This draft RTS is sent to the European Commission for endorsement in the form of a Commission Delegated Regulation. Following the endorsement by the European Commission, the Commission Delegated Regulation will then be subject to the non-objection of the European Parliament and of the Council.
ESMA public statement on implications of events in Ukraine on half-yearly financial reports
On 13 May 2022, ESMA issued a Public Statement to promote transparency and consistent application of European requirements for information provided in half-yearly financial reports with regards to Russia’s invasion of Ukraine.
ESMA recognises that Russia’s invasion of Ukraine and the sanctions imposed against Russia and Belarus pose significant challenges to business activities and introduce a high degree of uncertainty on the expected development of those activities and the associated knock-on effects on the economic and financial system, at both European and international level.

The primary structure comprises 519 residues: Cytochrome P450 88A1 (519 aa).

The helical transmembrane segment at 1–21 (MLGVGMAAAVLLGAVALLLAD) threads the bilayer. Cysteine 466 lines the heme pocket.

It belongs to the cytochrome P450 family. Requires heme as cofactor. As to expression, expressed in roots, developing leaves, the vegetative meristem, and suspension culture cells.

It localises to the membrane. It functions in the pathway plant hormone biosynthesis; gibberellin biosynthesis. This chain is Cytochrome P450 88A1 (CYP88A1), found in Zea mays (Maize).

This Statement addresses the preparation of interim financial statements according to IFRS Accounting Standards and the interim management reports for the 2022 half-yearly reporting periods. It highlights the need for issuers to provide information that is useful to users and adequately reflects the current and, to the extent possible, expected impact of Russia’s invasion of Ukraine on the financial position, performance and cash-flows of issuers. ESMA also highlights the importance of providing information on the identification of the principal risks and uncertainties to which issuers are exposed.